Misc Commentary For June 5, 2007

by John Hawkins | June 5, 2007 1:52 pm

Bernard Shaw[1] is complaining that Fox has moved cable away from straight news,

“Unfortunately, Fox News is the ratings leader . . . on the cable side of the business, and what Fox puts on the air is not news.”

What Fox does, he said, is “commentary, personal analysis.”

Calling himself “very straitlaced [and] very old-fashioned,” Shaw said: “When anchors are reporting the news, they should report the news and allow the viewers at home to decide what they think about issues.

“I don’t want to hear an anchor’s personal opinion about anything. Just report the news.

“But CNN continues to ape many of the on-air mannerisms of the Fox News Network, and I don’t like that,” he said.

What we used to have on every channel was boring, left-wing-slanted news masquerading as objectivity. Fox did two things: they leaned to the right and they have actually tried to entertain and inform their viewers. As the news business splinters off into more and more niches, more channels would be advised to follow Fox’s example to retain as much of their audiences as possible.

— I believe every single Democratic candidate for President is talking up socialized medicine. Yet, when you take a look at nations that have socialized medicine, you keep finding stories like this[2] (From Britain — emphasis mine),

“Smokers are to be denied operations on the Health Service unless they give up cigarettes for at least four weeks beforehand.

Doctors will police the rule by ordering patients to take a blood test to prove they have not been smoking.

…However patients’ groups argue that the move is about the NHS saving money rather than improving patient care.

…They claim that health trusts do not want to operate on smokers because they stay in hospital longer, blocking beds and costing more to treat.

The ruling applies to routine operations such as hip replacements and heart surgery for conditions that are not immediately life-threatening.

If smokers refuse to give up, they are still likely to be treated but may have to wait longer.”

Note that they’re not even promising to treat smokers, they’re just saying that they are “likely to be treated.” That’s the sort of quality you get when you have “free” health care.

— Well, well, well — they finally got around to indicting Mr. Freeze. Good. Also, thumbs up to John Boehner[3] for immediately going after this guy — he’s the only leader we have in DC who’s halfway on the ball, pays some attention to the base, and has any fight in him,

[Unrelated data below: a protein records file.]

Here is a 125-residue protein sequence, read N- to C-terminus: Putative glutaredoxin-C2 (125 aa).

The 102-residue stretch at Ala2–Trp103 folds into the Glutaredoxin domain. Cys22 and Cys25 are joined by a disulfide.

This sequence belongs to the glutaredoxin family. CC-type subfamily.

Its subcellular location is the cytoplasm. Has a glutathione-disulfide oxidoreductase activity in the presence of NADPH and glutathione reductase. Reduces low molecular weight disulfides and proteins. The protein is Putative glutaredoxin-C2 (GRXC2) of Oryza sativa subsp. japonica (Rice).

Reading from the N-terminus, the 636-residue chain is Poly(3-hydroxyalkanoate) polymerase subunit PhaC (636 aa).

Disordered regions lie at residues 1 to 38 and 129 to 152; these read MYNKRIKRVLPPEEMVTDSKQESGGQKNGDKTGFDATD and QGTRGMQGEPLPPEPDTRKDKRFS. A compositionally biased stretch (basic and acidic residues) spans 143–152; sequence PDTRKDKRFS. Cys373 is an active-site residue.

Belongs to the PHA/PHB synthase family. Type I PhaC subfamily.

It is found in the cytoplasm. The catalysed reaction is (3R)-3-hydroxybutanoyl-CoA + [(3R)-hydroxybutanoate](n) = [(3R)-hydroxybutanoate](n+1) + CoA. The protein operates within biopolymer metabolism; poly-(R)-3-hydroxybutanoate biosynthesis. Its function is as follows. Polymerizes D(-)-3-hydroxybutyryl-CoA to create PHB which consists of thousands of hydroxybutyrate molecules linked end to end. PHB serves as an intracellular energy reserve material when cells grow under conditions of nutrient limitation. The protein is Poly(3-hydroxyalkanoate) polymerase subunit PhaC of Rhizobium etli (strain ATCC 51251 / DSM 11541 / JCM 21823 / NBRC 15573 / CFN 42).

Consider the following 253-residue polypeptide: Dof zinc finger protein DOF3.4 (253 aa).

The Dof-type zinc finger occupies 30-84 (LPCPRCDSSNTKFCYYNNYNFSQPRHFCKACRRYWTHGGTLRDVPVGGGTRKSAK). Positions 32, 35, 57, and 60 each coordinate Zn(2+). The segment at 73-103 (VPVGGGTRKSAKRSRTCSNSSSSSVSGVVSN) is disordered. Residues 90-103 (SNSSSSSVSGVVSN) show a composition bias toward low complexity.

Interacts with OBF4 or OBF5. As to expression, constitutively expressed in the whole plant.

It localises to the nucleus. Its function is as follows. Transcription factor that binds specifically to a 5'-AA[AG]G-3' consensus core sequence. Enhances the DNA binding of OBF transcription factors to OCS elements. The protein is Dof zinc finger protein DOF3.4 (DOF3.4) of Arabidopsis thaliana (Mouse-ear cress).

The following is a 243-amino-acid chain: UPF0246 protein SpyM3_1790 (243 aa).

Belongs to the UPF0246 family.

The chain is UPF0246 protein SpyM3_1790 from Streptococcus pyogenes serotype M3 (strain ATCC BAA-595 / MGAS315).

House Republican Leader John Boehner (R-OH) announced today he will force a vote in the House of Representatives to refer the 94-page indictment of Rep. William Jefferson (D-LA) to the House Ethics Committee. The resolution will instruct the Ethics panel to review the serious allegations and evidence against Jefferson and report within 30 days on whether he should be expelled from the House for conduct that brings dishonor to the institution, jump-starting a stalled Ethics Committee process against Jefferson that was started during the 109th Congress but shut down by Democratic leaders in January 2007 when they took control of the House.

— Courtesy of Kausfiles[4], here’s some interesting data from Survey USA[5] about support for particular contenders amongst Hispanic Republicans,

Giuliani: 46%
McCain: 22%
Gingrich: 8%
Fred Thompson: 5%
Romney: 5%

Fred Thompson: 24%
Giuliani: 23%
McCain: 17%
Gingrich: 15%
Romney: 5%

Note that the two biggest gainers, Thompson and Gingrich, are fierce opponents of the amnesty bill. Also, note that McCain, the champion of the amnesty bill, dropped 5 points.

Of course, there are also some anomalies. Rudy weakly, after a delay, came out against the bill and dropped considerably, although he’s still in first place. Then there’s Romney, who stayed the same despite opposing it.

Still, this poll would appear to be evidence that the open borders crowd doesn’t have a good read on how Hispanics who are inclined to vote Republican are responding to this amnesty bill.

— Scooter Libby has been sentenced to 2 1/2 years[6] and there’s a big debate over whether Bush should pardon him or not. At this point, I don’t see that Bush has anything to lose if he’s so inclined to pardon Libby. His approval rating stinks and he is working hard to ruin himself with conservatives via this immigration bill, so why not? I don’t think he’d be hurt at all by pardoning Libby at this point.

  1. Bernard Shaw: http://www.suntimes.com/business/feder/413792,CST-FIN-feder05.article
  2. stories like this: http://www.dailymail.co.uk/pages/live/articles/news/news.html?in_article_id=459574&in_page_id=1770
  3. thumbs up to John Boehner: http://campaignsandelections.com/oh/releases/index.cfm?ID=950
  4. Kausfiles: http://www.slate.com/id/2167180/
  5. Survey USA: http://www.surveyusa.com/client/PollTrack.aspx?g=d067a329-54cd-49cc-b932-931399878267&x=50515,3
  6. 2 1/2 years: http://www.breitbart.com/article.php?id=D8PIPAFO0&show_article=1

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